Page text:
En español | Despite several programs designed to help close the gap, access to dental, vision and hearing coverage among adults who receive Medicare “is remarkably low,” according to a new report in the journal Health Affairs.
Medicare does not cover dental and hearing care or most vision-related services. Beneficiaries can buy stand-alone supplemental plans for dental or vision care, “but rates of uptake for such plans are low,” Health Affairs reported. Hearing is not covered even in a stand-alone plan.
Although some Medicare Advantage (MA) plans do offer extra coverage in all three categories, the “generosity of coverage varies greatly by plans,” Health Affairs reported. About one-third of all Medicare recipients are enrolled in an MA plan.
And even MA enrollees who have the extra coverage pay relatively large out-of-pocket costs, according to the report: Their financial portions represent 65 percent of vision, 76 percent of dental and 79 percent of hearing costs.
Researchers from the Johns Hopkins Bloomberg School of Health used data from the 2016 Medicare Current Beneficiary Survey for their report.
The study showed that cost can be a big impediment to getting access to care, especially for dental services. Among those who fall below the federal poverty level, only 27 percent saw a dentist. But 73 percent of those with incomes at least four times the poverty level did.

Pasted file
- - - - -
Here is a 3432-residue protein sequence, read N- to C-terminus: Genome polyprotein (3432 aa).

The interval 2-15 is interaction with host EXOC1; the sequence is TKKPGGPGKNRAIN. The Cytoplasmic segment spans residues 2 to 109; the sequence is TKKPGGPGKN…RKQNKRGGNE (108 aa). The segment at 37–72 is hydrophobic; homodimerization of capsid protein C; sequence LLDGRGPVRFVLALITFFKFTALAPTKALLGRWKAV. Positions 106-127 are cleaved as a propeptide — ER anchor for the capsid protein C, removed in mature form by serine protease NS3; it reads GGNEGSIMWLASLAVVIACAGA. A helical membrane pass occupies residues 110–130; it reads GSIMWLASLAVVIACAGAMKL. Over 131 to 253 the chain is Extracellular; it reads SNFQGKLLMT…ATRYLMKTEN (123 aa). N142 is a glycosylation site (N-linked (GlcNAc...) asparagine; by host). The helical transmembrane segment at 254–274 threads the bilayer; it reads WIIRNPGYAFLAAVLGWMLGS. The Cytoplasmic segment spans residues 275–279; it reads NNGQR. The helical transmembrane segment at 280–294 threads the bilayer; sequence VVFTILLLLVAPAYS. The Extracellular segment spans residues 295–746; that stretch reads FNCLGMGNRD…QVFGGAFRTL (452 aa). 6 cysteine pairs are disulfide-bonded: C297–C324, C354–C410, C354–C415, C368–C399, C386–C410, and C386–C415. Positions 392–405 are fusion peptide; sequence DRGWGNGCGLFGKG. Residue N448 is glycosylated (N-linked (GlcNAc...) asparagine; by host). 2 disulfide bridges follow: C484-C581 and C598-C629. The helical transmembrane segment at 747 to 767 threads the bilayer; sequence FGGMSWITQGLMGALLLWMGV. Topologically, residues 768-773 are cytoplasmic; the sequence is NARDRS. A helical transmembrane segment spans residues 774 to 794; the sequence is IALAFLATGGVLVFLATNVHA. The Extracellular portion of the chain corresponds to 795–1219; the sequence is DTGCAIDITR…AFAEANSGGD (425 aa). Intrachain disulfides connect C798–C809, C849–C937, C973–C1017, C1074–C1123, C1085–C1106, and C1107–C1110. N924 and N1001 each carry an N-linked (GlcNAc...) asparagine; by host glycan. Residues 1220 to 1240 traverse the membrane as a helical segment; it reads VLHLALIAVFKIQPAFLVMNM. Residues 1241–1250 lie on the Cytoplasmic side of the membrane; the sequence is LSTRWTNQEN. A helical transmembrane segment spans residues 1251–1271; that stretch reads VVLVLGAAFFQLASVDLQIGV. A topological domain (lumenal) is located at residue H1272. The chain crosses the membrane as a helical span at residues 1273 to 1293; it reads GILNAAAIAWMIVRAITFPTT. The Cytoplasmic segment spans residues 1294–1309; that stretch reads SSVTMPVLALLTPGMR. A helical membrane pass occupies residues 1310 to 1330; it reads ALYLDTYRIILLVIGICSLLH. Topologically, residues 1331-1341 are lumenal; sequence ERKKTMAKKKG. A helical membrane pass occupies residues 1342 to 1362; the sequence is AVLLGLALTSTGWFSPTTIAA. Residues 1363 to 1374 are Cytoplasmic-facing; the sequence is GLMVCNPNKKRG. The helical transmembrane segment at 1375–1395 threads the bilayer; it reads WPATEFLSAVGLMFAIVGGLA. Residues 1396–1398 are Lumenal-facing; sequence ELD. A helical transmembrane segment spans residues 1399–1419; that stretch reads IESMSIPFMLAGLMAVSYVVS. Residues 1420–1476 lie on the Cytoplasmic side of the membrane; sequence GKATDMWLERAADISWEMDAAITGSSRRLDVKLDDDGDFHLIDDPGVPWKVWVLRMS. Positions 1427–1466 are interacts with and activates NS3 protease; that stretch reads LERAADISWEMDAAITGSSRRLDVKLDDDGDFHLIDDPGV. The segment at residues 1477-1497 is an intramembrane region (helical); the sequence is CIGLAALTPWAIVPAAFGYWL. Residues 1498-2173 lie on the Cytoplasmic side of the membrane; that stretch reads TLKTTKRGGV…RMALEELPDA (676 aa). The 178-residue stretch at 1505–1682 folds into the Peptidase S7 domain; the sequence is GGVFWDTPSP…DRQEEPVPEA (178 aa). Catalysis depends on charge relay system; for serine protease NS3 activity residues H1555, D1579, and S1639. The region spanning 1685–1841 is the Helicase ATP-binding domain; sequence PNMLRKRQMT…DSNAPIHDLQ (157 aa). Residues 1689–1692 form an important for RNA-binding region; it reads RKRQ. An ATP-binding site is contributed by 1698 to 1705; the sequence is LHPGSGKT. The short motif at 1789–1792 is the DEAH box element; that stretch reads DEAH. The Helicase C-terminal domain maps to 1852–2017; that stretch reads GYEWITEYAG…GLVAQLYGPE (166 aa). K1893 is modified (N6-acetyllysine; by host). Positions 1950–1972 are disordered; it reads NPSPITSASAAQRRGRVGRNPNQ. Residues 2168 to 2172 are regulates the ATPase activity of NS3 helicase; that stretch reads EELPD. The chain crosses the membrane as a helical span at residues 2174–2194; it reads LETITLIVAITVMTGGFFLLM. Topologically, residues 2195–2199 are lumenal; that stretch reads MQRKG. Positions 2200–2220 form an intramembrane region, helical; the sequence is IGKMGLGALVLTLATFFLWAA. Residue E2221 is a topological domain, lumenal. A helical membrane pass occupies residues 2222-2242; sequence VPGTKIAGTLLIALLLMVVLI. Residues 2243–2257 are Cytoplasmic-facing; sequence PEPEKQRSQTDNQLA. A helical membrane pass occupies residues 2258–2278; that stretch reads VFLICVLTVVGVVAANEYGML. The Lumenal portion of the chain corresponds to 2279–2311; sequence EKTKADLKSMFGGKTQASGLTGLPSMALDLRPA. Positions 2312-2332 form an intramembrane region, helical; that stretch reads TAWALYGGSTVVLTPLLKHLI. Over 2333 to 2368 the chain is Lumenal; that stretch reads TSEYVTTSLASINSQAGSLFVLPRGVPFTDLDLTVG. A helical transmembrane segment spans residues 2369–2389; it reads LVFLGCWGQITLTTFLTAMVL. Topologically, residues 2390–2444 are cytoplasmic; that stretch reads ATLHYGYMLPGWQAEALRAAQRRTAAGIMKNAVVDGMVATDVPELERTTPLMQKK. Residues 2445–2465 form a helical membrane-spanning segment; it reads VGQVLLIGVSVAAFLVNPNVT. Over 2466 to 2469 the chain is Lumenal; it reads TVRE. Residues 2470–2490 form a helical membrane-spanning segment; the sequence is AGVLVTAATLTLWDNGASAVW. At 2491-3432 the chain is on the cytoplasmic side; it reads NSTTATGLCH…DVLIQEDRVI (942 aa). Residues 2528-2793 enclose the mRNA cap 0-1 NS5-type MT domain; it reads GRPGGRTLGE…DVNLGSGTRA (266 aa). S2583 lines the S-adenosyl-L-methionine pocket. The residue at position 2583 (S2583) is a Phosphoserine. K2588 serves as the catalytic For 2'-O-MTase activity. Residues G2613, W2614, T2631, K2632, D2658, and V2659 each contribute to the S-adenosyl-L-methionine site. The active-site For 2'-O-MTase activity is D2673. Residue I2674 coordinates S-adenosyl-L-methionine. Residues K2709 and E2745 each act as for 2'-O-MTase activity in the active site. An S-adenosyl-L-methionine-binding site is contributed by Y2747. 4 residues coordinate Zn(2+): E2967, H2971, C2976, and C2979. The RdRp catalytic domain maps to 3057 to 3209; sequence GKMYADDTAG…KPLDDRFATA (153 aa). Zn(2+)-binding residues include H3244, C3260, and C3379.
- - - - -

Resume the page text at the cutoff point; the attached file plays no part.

There was a big gap in vision care depending on MA status. For those with an MA plan, 67 percent were covered for vision. Only 4 percent had vision care through a stand-alone supplement to traditional Medicare.
The report stressed that neglected dental, vision and hearing issues can have a cascading effect on one's physical health.
"Once thought of as negligible aspects of aging, poor oral health, vision loss, and hearing loss have been independently linked to numerous negative health outcomes,” the report states.
The serious health-related conditions associated with those ailments range from diabetes and cardiovascular troubles to depression and dementia.
Health Affairs noted that since Medicare was enacted in 1965, longevity in the United States has increased by nearly five years. Also, “tooth, vision, and hearing loss — once considered a natural part of aging — have been shown to greatly affect people's quality of life, social engagement and contributions."